OTT Messaging at Telecom NZ

That nice big mustard yellow slice is Viber. Not too bad. Maybe Rakuten has found quite a good service with which to push its massive e-commerce platform through, considering the success of e-commerce in the Chinese version of WeChat, I think its likely Rakuten has some very specific ideas on how they will be making back that $900M, and then some…

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Twitter Spam Accounts
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More than I wanted to know about Twitter

While I’ve used Twitter since 2007, I was generally a fairly passive user. One account I used was mainly automated postings from another blog of mine, and the account I’m now using was largely dormant. My original account I just used to follow people and read their tweets. Recently, I’ve decided to build up @trauring as my tech-focused account, and I’ve been trying to learn the intricacies of the world of Twitter. As part of that I’ve been trying to watch who follows me, and in general I want to determine what I do that causes more people to follow me. When I post an article on this site or tweet a tweet, what topics result in more followers? It’s a bit narcissistic perhaps, but I look at it as a temporary experiment and challenge. Eventually I’ll get the hang of things and leave well enough alone.

It was thus with some amusement that I’ve been watching some of the accounts that have been following me. I say accounts, not people, because clearly some of these accounts are not real people. Today I noticed two new followers, Reita and Jed. What was so unusual about Reita and Jed? Here’s what I saw:

Twitter Spam Accounts

The funny thing was, I had even seen the same photo before in a previous follower. I tried to check back and see if the account was still there, but couldn’t find it. That could be because the account was closed by Twitter as a spam account, or it could be because one of the scripts I’m experimenting with for my account automatically blocked it because it determined it was spam. I also might have manually blocked the account thinking it was spam. Truthfully I don’t usually do that because I want to see if they get blocked automatically. Twitter it seems requires maintenance, and I’m hoping not to have to do it manually. In a few weeks I’ll go back and review manually what spam accounts still exist and try to figure out why they’re still there.

What of course jumped out here was that that there were two accounts with the exact same photo. And a woman named Jed. Whoever is programming these spam Twitter accounts isn’t trying very hard.

Interestingly enough, while I’ve been writing this post I’ve been peering occasionally at my followers list and seeing if anything changed. At first I noticed both accounts were steadily rising in the number of accounts they followed. About 40 when I first looked. About 50. About 75. Both accounts were always within a few follows of each other, so it seems they were being generated at the same time, automatically following accounts. The Jed account actually got a follower at one point. Then I noticed the Jed account disappeared. Did the creator of that spam accounts realize that a woman named Jed wasn’t a good idea? Did they realize they were following the same accounts with two different fake accounts? I’m not sure, but I tried loading the Jed account and it has been suspended. I’m not sure if that could be that the user deleted it, or if it must mean that it was deleted by Twitter as a spam account, but in either case it’s gone.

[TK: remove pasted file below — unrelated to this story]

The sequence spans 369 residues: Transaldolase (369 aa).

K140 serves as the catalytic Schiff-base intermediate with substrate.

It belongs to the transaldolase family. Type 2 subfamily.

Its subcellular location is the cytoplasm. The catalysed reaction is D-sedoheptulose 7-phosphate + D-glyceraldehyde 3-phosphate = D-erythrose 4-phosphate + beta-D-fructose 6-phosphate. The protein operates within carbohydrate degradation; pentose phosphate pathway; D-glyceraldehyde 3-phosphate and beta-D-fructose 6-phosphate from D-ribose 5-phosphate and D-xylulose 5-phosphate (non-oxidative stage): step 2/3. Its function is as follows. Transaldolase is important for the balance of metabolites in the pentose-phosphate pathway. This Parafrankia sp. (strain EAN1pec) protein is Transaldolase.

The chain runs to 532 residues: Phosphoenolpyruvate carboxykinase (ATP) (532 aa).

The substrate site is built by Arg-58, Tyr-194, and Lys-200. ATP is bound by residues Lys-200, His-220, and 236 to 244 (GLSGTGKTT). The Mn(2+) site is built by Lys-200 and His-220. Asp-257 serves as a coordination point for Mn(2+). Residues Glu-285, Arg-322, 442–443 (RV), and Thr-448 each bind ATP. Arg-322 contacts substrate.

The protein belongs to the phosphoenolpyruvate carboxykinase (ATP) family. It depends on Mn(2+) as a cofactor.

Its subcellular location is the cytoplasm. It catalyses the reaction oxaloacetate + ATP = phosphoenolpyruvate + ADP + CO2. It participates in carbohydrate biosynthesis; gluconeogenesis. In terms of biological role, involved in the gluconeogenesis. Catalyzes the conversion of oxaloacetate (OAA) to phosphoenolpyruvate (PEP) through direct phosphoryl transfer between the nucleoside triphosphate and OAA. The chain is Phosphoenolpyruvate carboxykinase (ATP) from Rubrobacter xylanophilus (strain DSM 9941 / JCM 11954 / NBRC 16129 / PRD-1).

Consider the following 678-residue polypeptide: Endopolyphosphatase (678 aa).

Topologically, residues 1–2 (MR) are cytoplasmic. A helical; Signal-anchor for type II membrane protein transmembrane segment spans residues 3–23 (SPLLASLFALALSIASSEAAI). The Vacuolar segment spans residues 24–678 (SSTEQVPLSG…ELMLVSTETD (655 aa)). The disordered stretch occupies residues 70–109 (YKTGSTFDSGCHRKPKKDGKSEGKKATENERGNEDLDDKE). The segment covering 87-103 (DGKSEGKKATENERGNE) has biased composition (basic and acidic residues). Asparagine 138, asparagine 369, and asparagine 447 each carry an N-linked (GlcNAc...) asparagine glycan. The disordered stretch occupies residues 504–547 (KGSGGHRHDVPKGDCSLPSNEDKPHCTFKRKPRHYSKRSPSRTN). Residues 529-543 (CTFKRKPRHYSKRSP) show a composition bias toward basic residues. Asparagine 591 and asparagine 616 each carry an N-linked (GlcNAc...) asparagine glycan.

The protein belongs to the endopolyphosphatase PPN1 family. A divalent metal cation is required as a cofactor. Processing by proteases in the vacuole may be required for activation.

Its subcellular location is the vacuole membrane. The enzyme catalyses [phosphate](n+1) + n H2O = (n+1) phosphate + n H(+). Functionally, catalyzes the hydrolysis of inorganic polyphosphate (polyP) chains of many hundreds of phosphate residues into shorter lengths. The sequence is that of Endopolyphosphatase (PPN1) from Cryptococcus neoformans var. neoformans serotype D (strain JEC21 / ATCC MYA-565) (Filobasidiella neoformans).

Reita is currently up to following 193 accounts, and holding steady. I guess Twitter hasn’t figured out she’s a spam account yet. Perhaps the spam account owner stopped following at 193 to keep below some follow limit that triggers the attention of Twitter. Maybe it will continue following more accounts tomorrow.

Wait, no, I was wrong. She’s up to following 296 accounts, and has 2 followers! Who knows where she’ll be tomorrow. I’m guessing suspended, but you never know…

Update 2/15/2014:

It’s two days later and Reita’s account has been suspended. Today, however, I have a new follower – Adelina:

Adelina Otiz Spam Account

She’s following 148 people and has 7 followers already. Maybe we’re watching a new spammer who is learning the ins and outs of creating more believable accounts? Maybe they realized following over nearly 300 people in a day brought the account to the attention of Twitter? You’d think they’d come up with another photo, however.

Update 2/16/2014 (#1):

Oops. my mistake. This spammer isn’t learning anything. Adelina is suspended, and Melissa and Silvana have taken their place:

Melissa and Silvana Spam Accounts

Each are following over 200 accounts, and have 5 followers. Like the others, neither has tweeted at all yet. It’s probably a big red flag for Twitter when accounts follow hundreds of people without having ever tweeted. I’m guessing these accounts will both be suspended within a day or two. Seriously, how dumb is this spammer?

Update 2/16/2014 (#2):

As soon as I posted the above update I noticed both accounts were already suspended. I wonder how many other accounts have been created and followed me when I wasn’t watching that got suspended before I noticed.

Update 2/16/2014 (#3):

The day is not over yet. Anjelica and Treena have joined the gang:

Anjelica and Treena Spam Accounts

Anjelica only has 7 followers, but Treena who has no number at the end of her Twitter name has 22 followers already. I wonder if the spammer will learn something from that or not. Neither account has tweeted yet. I don’t expect either account to make it through the day.